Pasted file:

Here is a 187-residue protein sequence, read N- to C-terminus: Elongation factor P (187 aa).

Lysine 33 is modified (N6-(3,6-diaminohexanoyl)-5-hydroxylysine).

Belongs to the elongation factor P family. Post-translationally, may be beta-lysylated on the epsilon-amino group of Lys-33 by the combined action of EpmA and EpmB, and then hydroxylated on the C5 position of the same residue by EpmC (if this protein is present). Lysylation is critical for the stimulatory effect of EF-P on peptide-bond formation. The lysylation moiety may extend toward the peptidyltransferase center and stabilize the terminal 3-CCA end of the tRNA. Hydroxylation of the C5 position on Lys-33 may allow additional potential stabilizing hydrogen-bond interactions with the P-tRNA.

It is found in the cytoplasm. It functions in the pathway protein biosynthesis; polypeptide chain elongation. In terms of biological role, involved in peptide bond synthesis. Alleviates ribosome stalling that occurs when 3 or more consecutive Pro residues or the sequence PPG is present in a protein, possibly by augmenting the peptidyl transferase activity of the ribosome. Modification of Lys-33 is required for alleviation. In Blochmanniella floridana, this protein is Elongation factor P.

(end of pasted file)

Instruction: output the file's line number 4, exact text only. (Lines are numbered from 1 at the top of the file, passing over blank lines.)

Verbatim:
It is found in the cytoplasm. It functions in the pathway protein biosynthesis; polypeptide chain elongation. In terms of biological role, involved in peptide bond synthesis. Alleviates ribosome stalling that occurs when 3 or more consecutive Pro residues or the sequence PPG is present in a protein, possibly by augmenting the peptidyl transferase activity of the ribosome. Modification of Lys-33 is required for alleviation. In Blochmanniella floridana, this protein is Elongation factor P.